At 11 a.m., Mohanad Jammo, a doctor from Aleppo, called the Rome Rescue Coordination Centre and gave them their position, reporting that there were 400 people on board including 100 children, and they were sinking fast. The line was cut off. They got through again just after midday, only to be told by an officer in Rome that their coordinates placed them in the Maltese search-and-rescue area so they should call them instead. Eventually the Italians also contacted the Maltese, and a rescue operation was launched at around 1 p.m.
But no boats came. The sun sunk lower in the sky, and panic was spreading. Some men had gone below deck with empty water bottles and were attempting to bail out the water. Many people tried to save themselves with a misguided surge toward the side of the boat which was higher in the water, causing the vessel to list more sharply. Older passengers with more experience of the sea shouted that everybody must stay still.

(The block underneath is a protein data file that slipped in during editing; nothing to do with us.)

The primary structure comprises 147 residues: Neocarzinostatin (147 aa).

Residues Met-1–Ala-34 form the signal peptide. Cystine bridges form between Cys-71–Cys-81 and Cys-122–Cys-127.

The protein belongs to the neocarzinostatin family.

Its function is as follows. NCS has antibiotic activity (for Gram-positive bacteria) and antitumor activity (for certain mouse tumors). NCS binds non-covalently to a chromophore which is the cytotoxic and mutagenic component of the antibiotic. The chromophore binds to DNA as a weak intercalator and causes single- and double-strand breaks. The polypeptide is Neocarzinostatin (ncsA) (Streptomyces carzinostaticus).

A voice in the crowd urged people to cast their belongings overboard to lighten the load. Mohammed opened his bag and looked at the contents, symbolizing his life up until that moment: the engineering manuals that represented his studies, a few mementos of his family.
He didn’t dwell on the symbolism for too long before throwing it over the side, hopeful that his act was one of many which would keep them afloat for that little bit longer while the European navies raced towards them.
They were still waiting for the rescue boats at 5 p.m., when the trawler gave one last lurch in the swell and disappeared beneath the waves.
Cast Away will be published in the US by The New Press on Sept. 6